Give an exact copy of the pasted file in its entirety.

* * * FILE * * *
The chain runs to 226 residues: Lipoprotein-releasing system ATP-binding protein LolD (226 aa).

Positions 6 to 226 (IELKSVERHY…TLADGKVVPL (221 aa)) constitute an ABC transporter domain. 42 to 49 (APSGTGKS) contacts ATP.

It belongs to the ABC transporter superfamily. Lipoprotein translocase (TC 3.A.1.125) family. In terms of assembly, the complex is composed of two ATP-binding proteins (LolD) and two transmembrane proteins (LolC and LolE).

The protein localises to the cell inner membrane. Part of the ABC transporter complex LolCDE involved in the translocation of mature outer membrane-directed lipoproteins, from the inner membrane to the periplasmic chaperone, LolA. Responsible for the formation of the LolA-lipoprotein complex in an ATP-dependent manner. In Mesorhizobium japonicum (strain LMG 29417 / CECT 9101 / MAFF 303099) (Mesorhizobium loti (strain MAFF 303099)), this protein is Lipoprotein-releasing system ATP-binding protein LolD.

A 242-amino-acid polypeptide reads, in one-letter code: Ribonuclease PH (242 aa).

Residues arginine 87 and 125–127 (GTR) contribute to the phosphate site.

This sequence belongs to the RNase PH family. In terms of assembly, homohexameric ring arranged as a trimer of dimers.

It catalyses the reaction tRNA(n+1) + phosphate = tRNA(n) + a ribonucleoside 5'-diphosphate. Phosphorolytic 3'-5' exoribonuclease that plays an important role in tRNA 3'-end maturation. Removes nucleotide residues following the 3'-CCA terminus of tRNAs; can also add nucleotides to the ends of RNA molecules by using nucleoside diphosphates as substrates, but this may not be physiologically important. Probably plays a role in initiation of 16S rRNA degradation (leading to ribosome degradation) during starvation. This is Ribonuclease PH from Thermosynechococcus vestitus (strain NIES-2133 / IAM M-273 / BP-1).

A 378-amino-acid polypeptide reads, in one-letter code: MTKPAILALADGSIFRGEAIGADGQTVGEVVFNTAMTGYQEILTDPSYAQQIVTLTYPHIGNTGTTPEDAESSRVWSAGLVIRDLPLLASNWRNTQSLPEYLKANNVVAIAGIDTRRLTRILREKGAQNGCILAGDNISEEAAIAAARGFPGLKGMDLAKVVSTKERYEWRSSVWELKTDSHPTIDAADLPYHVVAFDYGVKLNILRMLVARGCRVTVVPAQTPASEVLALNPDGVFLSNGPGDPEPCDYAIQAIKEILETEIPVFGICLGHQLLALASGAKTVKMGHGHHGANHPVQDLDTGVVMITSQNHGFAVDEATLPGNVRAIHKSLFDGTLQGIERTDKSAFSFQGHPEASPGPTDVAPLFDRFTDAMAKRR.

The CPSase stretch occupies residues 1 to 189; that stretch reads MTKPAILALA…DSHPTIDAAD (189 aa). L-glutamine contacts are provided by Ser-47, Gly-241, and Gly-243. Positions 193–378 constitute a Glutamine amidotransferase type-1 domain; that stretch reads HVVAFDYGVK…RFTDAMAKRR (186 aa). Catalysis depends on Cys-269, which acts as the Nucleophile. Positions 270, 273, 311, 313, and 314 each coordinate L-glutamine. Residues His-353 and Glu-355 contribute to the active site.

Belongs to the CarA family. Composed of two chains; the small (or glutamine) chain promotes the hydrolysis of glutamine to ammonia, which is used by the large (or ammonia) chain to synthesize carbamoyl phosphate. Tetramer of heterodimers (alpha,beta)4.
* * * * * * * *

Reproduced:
The chain runs to 226 residues: Lipoprotein-releasing system ATP-binding protein LolD (226 aa).

Positions 6 to 226 (IELKSVERHY…TLADGKVVPL (221 aa)) constitute an ABC transporter domain. 42 to 49 (APSGTGKS) contacts ATP.

It belongs to the ABC transporter superfamily. Lipoprotein translocase (TC 3.A.1.125) family. In terms of assembly, the complex is composed of two ATP-binding proteins (LolD) and two transmembrane proteins (LolC and LolE).

The protein localises to the cell inner membrane. Part of the ABC transporter complex LolCDE involved in the translocation of mature outer membrane-directed lipoproteins, from the inner membrane to the periplasmic chaperone, LolA. Responsible for the formation of the LolA-lipoprotein complex in an ATP-dependent manner. In Mesorhizobium japonicum (strain LMG 29417 / CECT 9101 / MAFF 303099) (Mesorhizobium loti (strain MAFF 303099)), this protein is Lipoprotein-releasing system ATP-binding protein LolD.

A 242-amino-acid polypeptide reads, in one-letter code: Ribonuclease PH (242 aa).

Residues arginine 87 and 125–127 (GTR) contribute to the phosphate site.

This sequence belongs to the RNase PH family. In terms of assembly, homohexameric ring arranged as a trimer of dimers.

It catalyses the reaction tRNA(n+1) + phosphate = tRNA(n) + a ribonucleoside 5'-diphosphate. Phosphorolytic 3'-5' exoribonuclease that plays an important role in tRNA 3'-end maturation. Removes nucleotide residues following the 3'-CCA terminus of tRNAs; can also add nucleotides to the ends of RNA molecules by using nucleoside diphosphates as substrates, but this may not be physiologically important. Probably plays a role in initiation of 16S rRNA degradation (leading to ribosome degradation) during starvation. This is Ribonuclease PH from Thermosynechococcus vestitus (strain NIES-2133 / IAM M-273 / BP-1).

A 378-amino-acid polypeptide reads, in one-letter code: MTKPAILALADGSIFRGEAIGADGQTVGEVVFNTAMTGYQEILTDPSYAQQIVTLTYPHIGNTGTTPEDAESSRVWSAGLVIRDLPLLASNWRNTQSLPEYLKANNVVAIAGIDTRRLTRILREKGAQNGCILAGDNISEEAAIAAARGFPGLKGMDLAKVVSTKERYEWRSSVWELKTDSHPTIDAADLPYHVVAFDYGVKLNILRMLVARGCRVTVVPAQTPASEVLALNPDGVFLSNGPGDPEPCDYAIQAIKEILETEIPVFGICLGHQLLALASGAKTVKMGHGHHGANHPVQDLDTGVVMITSQNHGFAVDEATLPGNVRAIHKSLFDGTLQGIERTDKSAFSFQGHPEASPGPTDVAPLFDRFTDAMAKRR.

The CPSase stretch occupies residues 1 to 189; that stretch reads MTKPAILALA…DSHPTIDAAD (189 aa). L-glutamine contacts are provided by Ser-47, Gly-241, and Gly-243. Positions 193–378 constitute a Glutamine amidotransferase type-1 domain; that stretch reads HVVAFDYGVK…RFTDAMAKRR (186 aa). Catalysis depends on Cys-269, which acts as the Nucleophile. Positions 270, 273, 311, 313, and 314 each coordinate L-glutamine. Residues His-353 and Glu-355 contribute to the active site.

Belongs to the CarA family. Composed of two chains; the small (or glutamine) chain promotes the hydrolysis of glutamine to ammonia, which is used by the large (or ammonia) chain to synthesize carbamoyl phosphate. Tetramer of heterodimers (alpha,beta)4.